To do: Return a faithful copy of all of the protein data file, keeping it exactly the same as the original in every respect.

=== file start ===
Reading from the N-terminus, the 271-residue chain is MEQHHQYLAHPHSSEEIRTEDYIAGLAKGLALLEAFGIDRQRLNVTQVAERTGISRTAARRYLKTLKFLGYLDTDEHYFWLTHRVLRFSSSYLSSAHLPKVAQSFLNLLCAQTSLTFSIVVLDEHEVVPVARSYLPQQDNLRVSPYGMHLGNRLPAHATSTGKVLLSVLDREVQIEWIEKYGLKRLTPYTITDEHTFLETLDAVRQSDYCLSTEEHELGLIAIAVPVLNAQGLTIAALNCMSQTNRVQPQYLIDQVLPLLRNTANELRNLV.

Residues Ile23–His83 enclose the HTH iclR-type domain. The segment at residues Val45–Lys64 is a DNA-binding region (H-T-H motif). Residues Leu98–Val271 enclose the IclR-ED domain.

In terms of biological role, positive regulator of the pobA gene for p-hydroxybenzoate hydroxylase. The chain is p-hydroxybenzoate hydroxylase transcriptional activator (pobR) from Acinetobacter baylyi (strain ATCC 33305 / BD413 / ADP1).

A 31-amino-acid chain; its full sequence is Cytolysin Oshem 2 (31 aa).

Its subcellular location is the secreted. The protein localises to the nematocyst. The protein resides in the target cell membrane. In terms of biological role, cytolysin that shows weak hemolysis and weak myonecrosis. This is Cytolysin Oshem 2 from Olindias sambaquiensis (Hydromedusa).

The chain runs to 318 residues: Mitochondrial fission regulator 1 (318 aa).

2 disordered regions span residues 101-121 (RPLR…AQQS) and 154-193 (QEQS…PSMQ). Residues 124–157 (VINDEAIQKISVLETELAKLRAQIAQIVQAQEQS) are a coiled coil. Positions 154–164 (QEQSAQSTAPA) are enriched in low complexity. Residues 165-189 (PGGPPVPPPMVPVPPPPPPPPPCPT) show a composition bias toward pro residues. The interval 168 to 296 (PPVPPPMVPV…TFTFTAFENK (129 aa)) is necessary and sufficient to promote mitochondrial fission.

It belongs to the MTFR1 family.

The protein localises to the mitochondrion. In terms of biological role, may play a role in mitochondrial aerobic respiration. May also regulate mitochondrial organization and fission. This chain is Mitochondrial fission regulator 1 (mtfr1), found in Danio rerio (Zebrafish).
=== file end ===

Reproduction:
Reading from the N-terminus, the 271-residue chain is MEQHHQYLAHPHSSEEIRTEDYIAGLAKGLALLEAFGIDRQRLNVTQVAERTGISRTAARRYLKTLKFLGYLDTDEHYFWLTHRVLRFSSSYLSSAHLPKVAQSFLNLLCAQTSLTFSIVVLDEHEVVPVARSYLPQQDNLRVSPYGMHLGNRLPAHATSTGKVLLSVLDREVQIEWIEKYGLKRLTPYTITDEHTFLETLDAVRQSDYCLSTEEHELGLIAIAVPVLNAQGLTIAALNCMSQTNRVQPQYLIDQVLPLLRNTANELRNLV.

Residues Ile23–His83 enclose the HTH iclR-type domain. The segment at residues Val45–Lys64 is a DNA-binding region (H-T-H motif). Residues Leu98–Val271 enclose the IclR-ED domain.

In terms of biological role, positive regulator of the pobA gene for p-hydroxybenzoate hydroxylase. The chain is p-hydroxybenzoate hydroxylase transcriptional activator (pobR) from Acinetobacter baylyi (strain ATCC 33305 / BD413 / ADP1).

A 31-amino-acid chain; its full sequence is Cytolysin Oshem 2 (31 aa).

Its subcellular location is the secreted. The protein localises to the nematocyst. The protein resides in the target cell membrane. In terms of biological role, cytolysin that shows weak hemolysis and weak myonecrosis. This is Cytolysin Oshem 2 from Olindias sambaquiensis (Hydromedusa).

The chain runs to 318 residues: Mitochondrial fission regulator 1 (318 aa).

2 disordered regions span residues 101-121 (RPLR…AQQS) and 154-193 (QEQS…PSMQ). Residues 124–157 (VINDEAIQKISVLETELAKLRAQIAQIVQAQEQS) are a coiled coil. Positions 154–164 (QEQSAQSTAPA) are enriched in low complexity. Residues 165-189 (PGGPPVPPPMVPVPPPPPPPPPCPT) show a composition bias toward pro residues. The interval 168 to 296 (PPVPPPMVPV…TFTFTAFENK (129 aa)) is necessary and sufficient to promote mitochondrial fission.

It belongs to the MTFR1 family.

The protein localises to the mitochondrion. In terms of biological role, may play a role in mitochondrial aerobic respiration. May also regulate mitochondrial organization and fission. This chain is Mitochondrial fission regulator 1 (mtfr1), found in Danio rerio (Zebrafish).